The blog has been quiet lately as I’ve been writing a lot to prepare the text for the exhibition and its accompanying website, which will both be launched on the 28th November 2013. Writing for a public audience is not as easy as it first appears, and can be quite a long process with many stages.
Firstly, I divided the story I need to tell into stages, which will each be explained though a wall panel with pictures and text. The whole story: the tour arrangements, Exeter City’s experiences in Argentina, the games in Brazil, and the journey home and outbreak of World War 1, is all fascinating, but there is a difference between reading a detailed account and visiting an exhibition. When you go to visit a museum, gallery or exhibition, you’re on your feet, you may be pushed for time, and you want to look at everything and get a sense of the full picture, but you don’t want to read a book stuck up on the wall. If you wanted that much detail, you’d need more time to take it in, and you’d probably do it by reading a book in the comfort of your home with a cup of tea! So I’m working on the principle that each stage of the story needs to be bite-sized, holding the key information in just 150-200 words. I have divided the story into 11 sections (as there are 11 players on a team – seemed more appropriate than 10!)
The 11 sections which our story falls into have become:
- Introduction to ‘Have you ever played Brazil?’
- The place of football in Exeter in the early 20th century
- the place of football in Brazilian society in the early 20th century
- Tour arrangements: Exeter are invited to Argentina
- People who went on the tour
- The journey to South America and stop off in Rio where arrangements are made for Brazil games
- Games and incidents in Argentina
- The return to Brazil
- Exeter’s reception in South America
- The return journey, outbreak of WW1 and what happened to the players
- Legacy and commemorations of the game
To prepare the text takes considerable time, as it’s easy to go into too much detail, or to reduce the word-count in a way which loses some of the historical accuracy which we have aimed to establish as central to this project. Luckily I have had the help of Alison Styles who has provided a large amount of family history information related to the players and Aidan Hamilton, who is currently writing a book about the tour. Their expertise in checking and re-checking my written text is crucial as I can now be more confident that a reader will probably interpret my writing in the way it was intended, and that facts are presented correctly. What is often the case with exhibitions is that they appear to viewers as undisputed facts, so we don’t always realise that what we are reading was written by an individual or small team, and so it is very difficult to get rid of an individual perspective, and present a story or subject in a way which is absolutely true.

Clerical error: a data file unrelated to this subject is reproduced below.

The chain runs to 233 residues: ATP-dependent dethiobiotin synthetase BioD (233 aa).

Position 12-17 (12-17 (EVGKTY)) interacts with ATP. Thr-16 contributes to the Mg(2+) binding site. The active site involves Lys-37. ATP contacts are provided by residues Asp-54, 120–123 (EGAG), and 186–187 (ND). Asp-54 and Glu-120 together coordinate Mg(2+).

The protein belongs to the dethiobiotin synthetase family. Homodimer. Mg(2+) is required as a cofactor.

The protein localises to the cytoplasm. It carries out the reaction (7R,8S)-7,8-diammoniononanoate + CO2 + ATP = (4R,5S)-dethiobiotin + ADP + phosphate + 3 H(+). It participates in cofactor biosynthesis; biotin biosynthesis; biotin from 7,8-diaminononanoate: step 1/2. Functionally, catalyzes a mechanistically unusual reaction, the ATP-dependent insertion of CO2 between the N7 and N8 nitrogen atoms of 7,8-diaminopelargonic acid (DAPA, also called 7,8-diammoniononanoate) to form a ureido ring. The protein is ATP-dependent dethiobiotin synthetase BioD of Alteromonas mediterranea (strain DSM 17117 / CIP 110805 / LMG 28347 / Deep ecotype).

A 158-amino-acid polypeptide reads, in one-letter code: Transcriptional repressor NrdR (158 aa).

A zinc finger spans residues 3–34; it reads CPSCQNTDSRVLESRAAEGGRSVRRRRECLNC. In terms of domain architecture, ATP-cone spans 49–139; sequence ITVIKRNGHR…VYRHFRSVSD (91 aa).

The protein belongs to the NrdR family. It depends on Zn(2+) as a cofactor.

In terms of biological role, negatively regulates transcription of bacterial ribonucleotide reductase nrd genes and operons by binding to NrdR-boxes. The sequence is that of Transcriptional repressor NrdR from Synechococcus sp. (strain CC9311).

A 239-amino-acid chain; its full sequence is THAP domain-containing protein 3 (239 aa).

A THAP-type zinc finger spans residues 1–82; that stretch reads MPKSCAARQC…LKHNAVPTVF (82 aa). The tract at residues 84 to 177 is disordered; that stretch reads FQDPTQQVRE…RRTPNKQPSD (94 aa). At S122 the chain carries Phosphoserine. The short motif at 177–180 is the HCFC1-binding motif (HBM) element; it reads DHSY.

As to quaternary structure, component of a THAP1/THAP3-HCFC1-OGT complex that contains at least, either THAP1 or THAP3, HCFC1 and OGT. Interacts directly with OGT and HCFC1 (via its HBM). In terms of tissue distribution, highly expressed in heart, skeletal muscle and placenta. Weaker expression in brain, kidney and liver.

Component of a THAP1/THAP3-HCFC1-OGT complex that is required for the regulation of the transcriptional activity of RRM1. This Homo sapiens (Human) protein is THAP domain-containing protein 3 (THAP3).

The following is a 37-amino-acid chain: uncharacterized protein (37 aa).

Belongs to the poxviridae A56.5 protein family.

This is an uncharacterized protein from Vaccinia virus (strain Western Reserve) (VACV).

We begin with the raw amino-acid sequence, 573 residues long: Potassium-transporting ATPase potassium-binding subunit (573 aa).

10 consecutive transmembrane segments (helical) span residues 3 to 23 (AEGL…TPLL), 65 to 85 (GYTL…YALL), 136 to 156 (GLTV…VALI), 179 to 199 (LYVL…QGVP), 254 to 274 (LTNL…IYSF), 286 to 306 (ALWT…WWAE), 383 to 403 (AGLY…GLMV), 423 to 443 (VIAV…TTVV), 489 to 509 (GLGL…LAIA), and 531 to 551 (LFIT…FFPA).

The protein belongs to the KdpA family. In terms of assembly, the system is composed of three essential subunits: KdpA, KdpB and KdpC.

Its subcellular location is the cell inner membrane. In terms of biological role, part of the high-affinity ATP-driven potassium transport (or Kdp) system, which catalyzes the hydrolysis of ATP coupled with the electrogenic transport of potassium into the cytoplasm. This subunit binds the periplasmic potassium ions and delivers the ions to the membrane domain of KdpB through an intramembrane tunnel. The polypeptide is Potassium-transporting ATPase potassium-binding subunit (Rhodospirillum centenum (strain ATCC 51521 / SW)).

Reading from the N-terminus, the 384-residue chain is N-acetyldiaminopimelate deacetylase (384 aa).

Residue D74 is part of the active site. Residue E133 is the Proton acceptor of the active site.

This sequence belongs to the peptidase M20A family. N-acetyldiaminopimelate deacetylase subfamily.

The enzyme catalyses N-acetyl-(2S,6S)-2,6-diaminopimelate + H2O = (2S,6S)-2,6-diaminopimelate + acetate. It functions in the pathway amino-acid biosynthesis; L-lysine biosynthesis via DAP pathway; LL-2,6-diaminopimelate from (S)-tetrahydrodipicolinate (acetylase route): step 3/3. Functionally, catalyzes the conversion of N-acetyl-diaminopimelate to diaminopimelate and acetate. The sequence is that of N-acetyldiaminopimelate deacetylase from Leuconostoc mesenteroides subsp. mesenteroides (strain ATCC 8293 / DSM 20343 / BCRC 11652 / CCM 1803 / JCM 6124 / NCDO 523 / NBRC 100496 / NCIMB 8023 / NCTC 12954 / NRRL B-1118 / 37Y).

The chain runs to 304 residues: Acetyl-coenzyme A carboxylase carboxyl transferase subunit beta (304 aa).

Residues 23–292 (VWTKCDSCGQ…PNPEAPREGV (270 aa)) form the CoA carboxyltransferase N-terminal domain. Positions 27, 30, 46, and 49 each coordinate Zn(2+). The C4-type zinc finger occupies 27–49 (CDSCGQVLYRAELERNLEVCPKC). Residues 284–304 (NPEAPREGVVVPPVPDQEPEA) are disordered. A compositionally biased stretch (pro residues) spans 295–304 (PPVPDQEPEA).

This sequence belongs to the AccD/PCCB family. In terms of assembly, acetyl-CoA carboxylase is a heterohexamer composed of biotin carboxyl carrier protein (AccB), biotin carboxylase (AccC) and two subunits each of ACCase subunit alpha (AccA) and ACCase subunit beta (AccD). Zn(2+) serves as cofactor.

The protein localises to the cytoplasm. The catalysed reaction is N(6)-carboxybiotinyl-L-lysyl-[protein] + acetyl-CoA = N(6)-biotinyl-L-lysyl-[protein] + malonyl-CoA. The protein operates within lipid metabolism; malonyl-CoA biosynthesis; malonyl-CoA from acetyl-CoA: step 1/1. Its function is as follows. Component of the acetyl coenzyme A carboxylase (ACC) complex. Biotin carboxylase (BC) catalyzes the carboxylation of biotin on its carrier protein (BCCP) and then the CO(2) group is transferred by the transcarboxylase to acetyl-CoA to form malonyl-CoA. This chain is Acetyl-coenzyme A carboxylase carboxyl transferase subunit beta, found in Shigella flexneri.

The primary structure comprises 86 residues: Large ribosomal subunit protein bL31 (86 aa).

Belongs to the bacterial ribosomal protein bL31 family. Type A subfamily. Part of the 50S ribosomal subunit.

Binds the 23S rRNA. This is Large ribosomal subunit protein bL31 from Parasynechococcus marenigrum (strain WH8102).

The final version of the text is then placed on a panel with appropriate images to illustrate the story. I am also trying to incorporate some quotes from primary sources to put some first-person voices into the information. The graphic design stage of the process is still something I’m working on, although a rough idea for one of the panels can be seen above.
In the exhibition, these panels will be accompanied by some real and replica objects and documents, and the opportunity to use i-pads to have a closer look at photographs from the match, and to access our new website. For those who want to know more, the web resource allows for a further level of information to be included. Visitors will be able to revisit the text and images from the exhibition, and find further pictures, videos and text to offer further explanation to the story. The search facility will allow fans to find information on former players, managers, grounds and memorabilia, accessing primary sources and published texts.
Of course there have been months of preparation and research which have informed the upcoming exhibition and website. However we know that as these appear in the public eye, we are bound to discover more information which will add to the story we know. Exeter City Supporters Trust are now seeking funding to expand upon the research and web development which has been done for this project, with the aim of eventually creating a resource relating to the entire history of the club. This is part of the larger ‘Grecian Voices’ project, which has a new blog to follow its development.